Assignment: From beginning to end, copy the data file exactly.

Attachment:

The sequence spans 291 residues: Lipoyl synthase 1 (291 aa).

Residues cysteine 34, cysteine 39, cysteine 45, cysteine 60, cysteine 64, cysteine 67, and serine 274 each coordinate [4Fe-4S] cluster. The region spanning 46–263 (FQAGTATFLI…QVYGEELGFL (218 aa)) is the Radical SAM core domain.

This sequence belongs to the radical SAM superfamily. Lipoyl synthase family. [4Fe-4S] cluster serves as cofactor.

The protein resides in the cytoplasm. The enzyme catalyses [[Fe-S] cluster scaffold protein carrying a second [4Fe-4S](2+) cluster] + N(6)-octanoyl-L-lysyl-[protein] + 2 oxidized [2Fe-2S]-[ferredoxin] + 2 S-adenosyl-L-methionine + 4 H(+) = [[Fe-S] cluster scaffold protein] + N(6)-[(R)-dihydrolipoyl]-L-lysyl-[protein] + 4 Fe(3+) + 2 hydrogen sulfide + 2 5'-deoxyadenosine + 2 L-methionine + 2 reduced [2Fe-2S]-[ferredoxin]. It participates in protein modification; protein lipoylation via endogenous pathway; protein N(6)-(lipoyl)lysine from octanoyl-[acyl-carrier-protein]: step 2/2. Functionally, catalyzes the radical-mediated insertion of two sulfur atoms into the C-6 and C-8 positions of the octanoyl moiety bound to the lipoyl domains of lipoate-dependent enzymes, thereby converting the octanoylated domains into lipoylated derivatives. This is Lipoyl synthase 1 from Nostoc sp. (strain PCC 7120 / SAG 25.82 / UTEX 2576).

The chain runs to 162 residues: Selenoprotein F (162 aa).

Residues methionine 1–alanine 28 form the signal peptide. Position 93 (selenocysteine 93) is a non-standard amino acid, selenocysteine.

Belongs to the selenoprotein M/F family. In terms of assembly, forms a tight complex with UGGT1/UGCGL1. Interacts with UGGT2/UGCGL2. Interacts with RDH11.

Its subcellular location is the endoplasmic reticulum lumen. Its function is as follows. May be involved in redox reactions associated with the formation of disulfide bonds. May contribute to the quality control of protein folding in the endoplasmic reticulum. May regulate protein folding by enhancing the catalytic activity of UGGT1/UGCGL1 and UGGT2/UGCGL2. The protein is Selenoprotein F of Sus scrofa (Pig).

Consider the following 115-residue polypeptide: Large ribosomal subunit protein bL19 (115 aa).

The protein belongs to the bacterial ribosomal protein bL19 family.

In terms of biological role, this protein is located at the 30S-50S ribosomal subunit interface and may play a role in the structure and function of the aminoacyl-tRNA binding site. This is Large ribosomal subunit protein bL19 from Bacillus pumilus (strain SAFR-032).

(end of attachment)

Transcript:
The sequence spans 291 residues: Lipoyl synthase 1 (291 aa).

Residues cysteine 34, cysteine 39, cysteine 45, cysteine 60, cysteine 64, cysteine 67, and serine 274 each coordinate [4Fe-4S] cluster. The region spanning 46–263 (FQAGTATFLI…QVYGEELGFL (218 aa)) is the Radical SAM core domain.

This sequence belongs to the radical SAM superfamily. Lipoyl synthase family. [4Fe-4S] cluster serves as cofactor.

The protein resides in the cytoplasm. The enzyme catalyses [[Fe-S] cluster scaffold protein carrying a second [4Fe-4S](2+) cluster] + N(6)-octanoyl-L-lysyl-[protein] + 2 oxidized [2Fe-2S]-[ferredoxin] + 2 S-adenosyl-L-methionine + 4 H(+) = [[Fe-S] cluster scaffold protein] + N(6)-[(R)-dihydrolipoyl]-L-lysyl-[protein] + 4 Fe(3+) + 2 hydrogen sulfide + 2 5'-deoxyadenosine + 2 L-methionine + 2 reduced [2Fe-2S]-[ferredoxin]. It participates in protein modification; protein lipoylation via endogenous pathway; protein N(6)-(lipoyl)lysine from octanoyl-[acyl-carrier-protein]: step 2/2. Functionally, catalyzes the radical-mediated insertion of two sulfur atoms into the C-6 and C-8 positions of the octanoyl moiety bound to the lipoyl domains of lipoate-dependent enzymes, thereby converting the octanoylated domains into lipoylated derivatives. This is Lipoyl synthase 1 from Nostoc sp. (strain PCC 7120 / SAG 25.82 / UTEX 2576).

The chain runs to 162 residues: Selenoprotein F (162 aa).

Residues methionine 1–alanine 28 form the signal peptide. Position 93 (selenocysteine 93) is a non-standard amino acid, selenocysteine.

Belongs to the selenoprotein M/F family. In terms of assembly, forms a tight complex with UGGT1/UGCGL1. Interacts with UGGT2/UGCGL2. Interacts with RDH11.

Its subcellular location is the endoplasmic reticulum lumen. Its function is as follows. May be involved in redox reactions associated with the formation of disulfide bonds. May contribute to the quality control of protein folding in the endoplasmic reticulum. May regulate protein folding by enhancing the catalytic activity of UGGT1/UGCGL1 and UGGT2/UGCGL2. The protein is Selenoprotein F of Sus scrofa (Pig).

Consider the following 115-residue polypeptide: Large ribosomal subunit protein bL19 (115 aa).

The protein belongs to the bacterial ribosomal protein bL19 family.

In terms of biological role, this protein is located at the 30S-50S ribosomal subunit interface and may play a role in the structure and function of the aminoacyl-tRNA binding site. This is Large ribosomal subunit protein bL19 from Bacillus pumilus (strain SAFR-032).